Trauma's not just personal: an examination of trauma through multiple ecological perspectives
Trauma is a public health epidemic. Adverse Childhood Experiences are extremely common throughout the general population and trauma incident reports jump from 25% to 80% when comparing the general population to the I/DD community. Trauma is also common throughout many different provider populations, including the helping professions. However, there has not been much research outside of child welfare and social workers. This study examined the expression of trauma on the individual and organizational levels and how that impacted the I/DD system. The purpose of this dissertation is to examine how trauma expresses itself at the individual and organizational level of persons and systems that interact and work with persons with Intellectual and Developmentally Disabilities (I/DD). It is also intended to examine if and/ or how trauma impacts the I/DD system as a whole. A review of persons with I/DD’s records was conducted as well as focus groups with parents/ guardians, and providers, and an organizational assessment using the ProQoL. To provide context, interviews with the researchers who conducted the original studies were also conducted. Concurring with previous research, there was a high rate of trauma present in persons with I/DD and also within the I/DD providers. An unexpected finding was that the I/DD system impacted both persons with I/DD, parents/ guardians, and providers within the system. Results were consistent with the limited previous research on the I/DD community. Future research should further examine the impact trauma has on the IDD community and determine system-wide changes to reduce that trauma that is occurring.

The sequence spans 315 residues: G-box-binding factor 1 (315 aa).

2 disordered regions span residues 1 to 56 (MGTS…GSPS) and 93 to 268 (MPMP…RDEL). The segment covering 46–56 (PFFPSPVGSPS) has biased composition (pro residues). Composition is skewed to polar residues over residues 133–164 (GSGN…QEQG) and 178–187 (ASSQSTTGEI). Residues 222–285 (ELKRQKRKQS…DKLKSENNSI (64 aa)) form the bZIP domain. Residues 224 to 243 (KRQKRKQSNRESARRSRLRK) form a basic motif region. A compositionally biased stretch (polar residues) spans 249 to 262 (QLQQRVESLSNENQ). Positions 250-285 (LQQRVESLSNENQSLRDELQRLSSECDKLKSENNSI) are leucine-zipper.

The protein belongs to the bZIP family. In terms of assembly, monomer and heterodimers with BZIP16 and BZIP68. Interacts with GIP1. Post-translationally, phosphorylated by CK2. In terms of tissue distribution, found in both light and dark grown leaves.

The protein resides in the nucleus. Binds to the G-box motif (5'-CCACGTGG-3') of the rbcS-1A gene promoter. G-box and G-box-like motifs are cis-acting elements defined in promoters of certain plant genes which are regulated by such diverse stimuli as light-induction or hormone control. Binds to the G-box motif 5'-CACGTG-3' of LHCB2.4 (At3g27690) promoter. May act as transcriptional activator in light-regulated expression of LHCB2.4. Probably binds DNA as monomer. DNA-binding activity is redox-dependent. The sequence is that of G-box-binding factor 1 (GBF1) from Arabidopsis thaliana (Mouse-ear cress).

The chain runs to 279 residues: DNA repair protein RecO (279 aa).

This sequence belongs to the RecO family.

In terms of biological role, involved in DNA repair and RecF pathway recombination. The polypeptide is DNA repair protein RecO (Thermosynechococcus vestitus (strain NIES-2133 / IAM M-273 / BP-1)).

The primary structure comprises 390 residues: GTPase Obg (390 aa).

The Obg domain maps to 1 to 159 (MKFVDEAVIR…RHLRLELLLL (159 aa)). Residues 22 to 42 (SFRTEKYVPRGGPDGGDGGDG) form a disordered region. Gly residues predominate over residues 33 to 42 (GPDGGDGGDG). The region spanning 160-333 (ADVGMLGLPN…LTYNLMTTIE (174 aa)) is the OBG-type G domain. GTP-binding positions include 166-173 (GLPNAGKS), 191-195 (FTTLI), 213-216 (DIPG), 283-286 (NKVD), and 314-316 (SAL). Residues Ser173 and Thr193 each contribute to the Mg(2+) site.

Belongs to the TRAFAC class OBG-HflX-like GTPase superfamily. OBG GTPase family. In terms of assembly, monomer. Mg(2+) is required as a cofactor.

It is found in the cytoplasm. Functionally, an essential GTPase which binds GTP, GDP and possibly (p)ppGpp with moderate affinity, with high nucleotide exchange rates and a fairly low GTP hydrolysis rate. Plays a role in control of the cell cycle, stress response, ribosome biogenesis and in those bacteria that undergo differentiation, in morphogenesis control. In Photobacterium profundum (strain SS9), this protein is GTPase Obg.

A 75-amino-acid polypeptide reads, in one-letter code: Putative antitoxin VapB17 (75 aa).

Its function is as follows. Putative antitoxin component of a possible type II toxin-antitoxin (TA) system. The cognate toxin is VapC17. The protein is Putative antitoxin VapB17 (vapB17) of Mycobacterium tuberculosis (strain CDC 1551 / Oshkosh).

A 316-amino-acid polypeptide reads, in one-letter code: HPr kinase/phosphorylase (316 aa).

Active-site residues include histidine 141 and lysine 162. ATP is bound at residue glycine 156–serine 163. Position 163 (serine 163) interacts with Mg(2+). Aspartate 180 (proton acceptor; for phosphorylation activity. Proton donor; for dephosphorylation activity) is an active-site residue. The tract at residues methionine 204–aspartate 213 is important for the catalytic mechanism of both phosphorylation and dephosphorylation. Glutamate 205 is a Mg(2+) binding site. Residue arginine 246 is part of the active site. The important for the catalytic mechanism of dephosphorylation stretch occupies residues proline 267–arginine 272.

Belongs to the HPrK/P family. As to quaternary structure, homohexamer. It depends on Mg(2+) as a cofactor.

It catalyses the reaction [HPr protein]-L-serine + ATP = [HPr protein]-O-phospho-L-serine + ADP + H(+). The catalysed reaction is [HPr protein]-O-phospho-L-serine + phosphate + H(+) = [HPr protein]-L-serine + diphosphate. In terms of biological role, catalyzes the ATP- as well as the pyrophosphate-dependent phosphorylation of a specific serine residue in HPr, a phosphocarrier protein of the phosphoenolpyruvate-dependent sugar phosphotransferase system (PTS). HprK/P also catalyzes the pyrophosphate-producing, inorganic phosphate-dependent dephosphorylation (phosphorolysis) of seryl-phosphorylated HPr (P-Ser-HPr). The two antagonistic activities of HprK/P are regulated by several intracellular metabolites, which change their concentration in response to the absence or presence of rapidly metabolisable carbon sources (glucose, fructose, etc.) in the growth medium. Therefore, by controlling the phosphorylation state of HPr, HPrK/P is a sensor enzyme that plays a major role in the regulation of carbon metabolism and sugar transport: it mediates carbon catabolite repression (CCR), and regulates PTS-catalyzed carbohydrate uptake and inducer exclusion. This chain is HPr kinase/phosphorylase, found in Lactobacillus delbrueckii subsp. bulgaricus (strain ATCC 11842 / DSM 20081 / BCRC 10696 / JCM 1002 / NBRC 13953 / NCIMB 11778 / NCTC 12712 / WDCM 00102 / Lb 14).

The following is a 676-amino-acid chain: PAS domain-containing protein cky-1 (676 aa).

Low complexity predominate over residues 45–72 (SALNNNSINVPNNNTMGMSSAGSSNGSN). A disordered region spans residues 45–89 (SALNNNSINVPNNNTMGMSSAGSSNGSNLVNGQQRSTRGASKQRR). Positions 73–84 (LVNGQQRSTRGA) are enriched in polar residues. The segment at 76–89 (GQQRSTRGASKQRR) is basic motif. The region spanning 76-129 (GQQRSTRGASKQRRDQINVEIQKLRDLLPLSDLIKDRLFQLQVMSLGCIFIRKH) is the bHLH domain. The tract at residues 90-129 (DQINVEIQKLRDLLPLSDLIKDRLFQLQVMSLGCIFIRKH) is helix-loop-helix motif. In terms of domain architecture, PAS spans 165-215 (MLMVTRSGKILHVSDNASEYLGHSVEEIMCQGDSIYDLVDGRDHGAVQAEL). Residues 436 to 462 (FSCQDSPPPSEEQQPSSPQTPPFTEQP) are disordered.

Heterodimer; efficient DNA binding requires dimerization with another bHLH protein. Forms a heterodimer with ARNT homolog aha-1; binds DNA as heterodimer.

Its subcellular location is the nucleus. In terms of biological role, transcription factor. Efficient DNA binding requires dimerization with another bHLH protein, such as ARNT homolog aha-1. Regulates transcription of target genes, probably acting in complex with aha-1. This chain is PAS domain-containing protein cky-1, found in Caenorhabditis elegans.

Thesis (Ph.D.)-- Wichita State University, College of Liberal Arts and Sciences, Dept. of Psychology